Jamal Khashoggi: What we know about journalist’s disappearance

Turkish paper publishes photos of Saudi journalist's 'assassination squad'

Turkish paper publishes photos of Saudi journalist's 'assassination squad'

Riyadh has said Khashoggi left the consulate after his visit.

A Turkish security source had previously told Reuters that a group of 15 Saudi nationals, including some officials, arrived in Istanbul and entered the consulate on October 2, the same day Khashoggi was there, and later left the country. Turkish officials have alleged he was killed in the compound while Saudis officials said he left the building unharmed. She said the writer first visited the consulate on September 28 "despite being somewhat concerned that he could be in danger".

A private Turkish television channel close to the country's president has aired surveillance video of missing writer Jamal Khashoggi walking into the Saudi Consulate in Istanbul and a black van leaving later for the consul's home.

A tweet by Saud Al-Qahtani, an adviser to the Royal Court of Saudi Arabia who is close to Crown Prince Mohammed bin Salman, threatening to kill the opposition even if they hide under the Kaaba curtain has been widely condemned.

Sabah daily on Wednesday published the names and images of what it called the "assassination team" including a man called Salah Muhammed Al-Tubaigy whose name it said matched that of a lieutenant-colonel in the Saudi forensic department.

The kingdom did not respond to requests for comment Wednesday. The channel said the van then drove some 2 kilometers (1.2 miles) to the consul's home, where it parked inside a garage.

Signs of such a challenge began to emerge Monday night when Secretary of State Mike Pompeo called on the Saudis to "support a thorough investigation of Mr. Khashoggi's disappearance and to be transparent about the results of that investigation".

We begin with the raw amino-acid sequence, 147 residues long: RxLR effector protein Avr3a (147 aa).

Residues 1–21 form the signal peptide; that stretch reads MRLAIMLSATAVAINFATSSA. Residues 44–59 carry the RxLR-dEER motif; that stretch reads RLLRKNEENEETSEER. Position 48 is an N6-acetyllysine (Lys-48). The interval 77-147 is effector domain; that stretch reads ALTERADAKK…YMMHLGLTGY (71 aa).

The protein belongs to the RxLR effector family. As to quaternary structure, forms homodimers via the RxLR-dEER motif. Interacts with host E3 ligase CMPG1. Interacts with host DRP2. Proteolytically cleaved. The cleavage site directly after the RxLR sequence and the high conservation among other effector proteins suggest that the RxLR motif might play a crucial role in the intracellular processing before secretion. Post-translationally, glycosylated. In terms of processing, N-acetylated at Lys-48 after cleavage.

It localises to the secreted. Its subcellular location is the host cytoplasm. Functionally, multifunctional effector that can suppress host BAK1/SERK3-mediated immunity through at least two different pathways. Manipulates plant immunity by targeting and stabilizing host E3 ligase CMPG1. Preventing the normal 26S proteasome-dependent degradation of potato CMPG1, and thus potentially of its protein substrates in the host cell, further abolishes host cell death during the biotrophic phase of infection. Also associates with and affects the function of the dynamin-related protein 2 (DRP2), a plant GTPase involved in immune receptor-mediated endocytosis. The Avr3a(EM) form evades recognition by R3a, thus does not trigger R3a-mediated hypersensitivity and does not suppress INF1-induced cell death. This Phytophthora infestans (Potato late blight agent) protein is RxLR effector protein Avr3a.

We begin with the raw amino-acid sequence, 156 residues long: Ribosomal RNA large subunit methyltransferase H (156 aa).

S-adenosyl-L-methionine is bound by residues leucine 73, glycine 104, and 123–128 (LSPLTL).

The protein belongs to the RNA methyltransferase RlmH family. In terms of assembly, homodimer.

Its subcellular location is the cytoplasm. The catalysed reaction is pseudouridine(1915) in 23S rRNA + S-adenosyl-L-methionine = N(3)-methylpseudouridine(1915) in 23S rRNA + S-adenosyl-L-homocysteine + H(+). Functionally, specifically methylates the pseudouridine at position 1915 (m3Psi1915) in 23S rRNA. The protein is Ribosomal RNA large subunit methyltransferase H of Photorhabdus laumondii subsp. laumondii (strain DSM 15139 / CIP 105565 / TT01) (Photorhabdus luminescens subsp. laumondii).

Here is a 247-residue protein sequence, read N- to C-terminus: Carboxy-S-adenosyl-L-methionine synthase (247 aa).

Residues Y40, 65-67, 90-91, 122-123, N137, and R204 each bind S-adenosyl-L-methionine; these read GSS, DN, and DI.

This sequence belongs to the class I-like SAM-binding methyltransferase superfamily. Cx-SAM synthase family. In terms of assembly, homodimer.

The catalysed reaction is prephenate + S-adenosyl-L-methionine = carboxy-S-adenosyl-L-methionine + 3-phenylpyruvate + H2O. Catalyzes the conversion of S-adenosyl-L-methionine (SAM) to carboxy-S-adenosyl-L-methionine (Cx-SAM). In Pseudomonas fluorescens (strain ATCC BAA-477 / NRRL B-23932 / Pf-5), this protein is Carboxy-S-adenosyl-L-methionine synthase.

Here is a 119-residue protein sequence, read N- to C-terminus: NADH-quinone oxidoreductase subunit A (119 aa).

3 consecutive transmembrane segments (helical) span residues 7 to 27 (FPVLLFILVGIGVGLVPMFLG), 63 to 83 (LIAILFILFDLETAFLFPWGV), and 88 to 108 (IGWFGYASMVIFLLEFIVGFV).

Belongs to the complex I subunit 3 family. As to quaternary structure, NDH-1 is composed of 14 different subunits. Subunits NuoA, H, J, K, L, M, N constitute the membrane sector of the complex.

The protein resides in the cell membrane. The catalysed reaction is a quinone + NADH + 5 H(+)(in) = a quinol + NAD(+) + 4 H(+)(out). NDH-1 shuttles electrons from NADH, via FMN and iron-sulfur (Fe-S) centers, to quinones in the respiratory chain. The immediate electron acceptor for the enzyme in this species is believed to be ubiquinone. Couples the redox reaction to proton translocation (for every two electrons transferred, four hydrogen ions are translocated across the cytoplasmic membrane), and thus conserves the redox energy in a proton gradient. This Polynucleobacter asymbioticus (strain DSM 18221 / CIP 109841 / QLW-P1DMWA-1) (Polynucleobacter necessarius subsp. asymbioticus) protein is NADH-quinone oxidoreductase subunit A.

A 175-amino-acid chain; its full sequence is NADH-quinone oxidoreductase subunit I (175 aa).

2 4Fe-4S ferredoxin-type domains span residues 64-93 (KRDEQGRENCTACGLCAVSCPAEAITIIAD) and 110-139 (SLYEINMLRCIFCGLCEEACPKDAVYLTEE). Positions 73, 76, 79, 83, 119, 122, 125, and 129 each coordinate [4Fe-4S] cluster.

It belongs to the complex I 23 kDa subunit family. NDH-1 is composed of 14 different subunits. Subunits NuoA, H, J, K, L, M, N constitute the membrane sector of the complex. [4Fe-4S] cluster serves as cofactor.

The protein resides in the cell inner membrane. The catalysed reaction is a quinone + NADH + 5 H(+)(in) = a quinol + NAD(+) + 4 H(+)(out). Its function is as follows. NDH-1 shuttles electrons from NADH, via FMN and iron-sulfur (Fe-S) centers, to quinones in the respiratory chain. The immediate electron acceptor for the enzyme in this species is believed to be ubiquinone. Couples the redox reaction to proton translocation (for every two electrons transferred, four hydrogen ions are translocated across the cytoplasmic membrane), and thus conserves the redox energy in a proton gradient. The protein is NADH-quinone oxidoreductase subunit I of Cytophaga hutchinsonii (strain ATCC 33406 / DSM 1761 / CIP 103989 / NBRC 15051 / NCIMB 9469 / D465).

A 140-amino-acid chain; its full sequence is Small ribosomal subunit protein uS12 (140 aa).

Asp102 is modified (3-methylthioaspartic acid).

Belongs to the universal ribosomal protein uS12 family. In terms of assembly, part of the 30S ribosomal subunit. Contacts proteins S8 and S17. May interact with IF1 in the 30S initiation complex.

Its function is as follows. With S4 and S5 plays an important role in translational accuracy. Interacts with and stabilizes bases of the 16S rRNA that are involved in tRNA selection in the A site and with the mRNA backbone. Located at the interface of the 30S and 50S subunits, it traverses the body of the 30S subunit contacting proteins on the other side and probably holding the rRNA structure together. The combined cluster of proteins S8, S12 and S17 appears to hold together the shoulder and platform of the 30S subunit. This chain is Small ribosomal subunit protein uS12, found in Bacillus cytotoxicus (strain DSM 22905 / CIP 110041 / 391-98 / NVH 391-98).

Officials also say they had become aware that Khashoggi may have been kidnapped before the second plane had departed, and monitored seven Saudis in a waiting room as they checked their luggage for a second time. He later returned October 2 after being promised needed paperwork so the two could be married.

A human rights activist holds picture of Saudi journalist Jamal Khashoggi during a protest outside the Saudi Consulate in Istanbul, Turkey October 9, 2018.

More news: Jamaal Charles To Jaguars: Fantasy Impact Of Running Back’s Signing
More news: ‘Embarrassing’: Yanks routed by Red Sox 16-1, trail ALDS 2-1
More news: CrossFit fundraising for Breast Cancer Awareness Month in Foxborough

Khashoggi, who wrote critically for the Post about Prince Mohammed's rise to power, also sought to become a USA citizen, Cengiz wrote.

A week after the disappearance of Saudi dissident journalist Jamal Khashoggi, details about what happened to him at the Saudi consulate are beginning to emerge, along with indications that the USA had information of a Saudi plot against him.

"At this time, I implore President Trump and First Lady Melania Trump to help shed light on Jamal's disappearance", she said. "I also urge Saudi Arabia, especially King Salman and Crown Prince Mohammed bin Salman, to show the same level of sensitivity and release CCTV footage from the consulate". Saudi Arabia insists that he left the consulate shortly after he arrived.

Trump, who took his first overseas trip as US president to the kingdom and whose son-in-law Jared Kushner has close ties to Prince Mohammed, said while he had not yet talked to the Saudis about Khashoggi.

Turkish Foreign Ministry spokesman Hami Aksoy said Tuesday that Saudi authorities have notified Ankara that they were "open to cooperation" and would allow the consulate building to be searched.

The search will take place as part of the official investigation, which was being conducted "in an intense manner", he said without giving any date.

The Post elaborated on those accounts in a separate story Tuesday, writing that the Saudi team laid in wait for Khashoggi to enter the consulate.

Embassies and consulates under the Vienna Convention are technically foreign soil and must be protected by host nations.

Recommended News

We are pleased to provide this opportunity to share information, experiences and observations about what's in the news.
Some of the comments may be reprinted elsewhere in the site or in the newspaper.
Thank you for taking the time to offer your thoughts.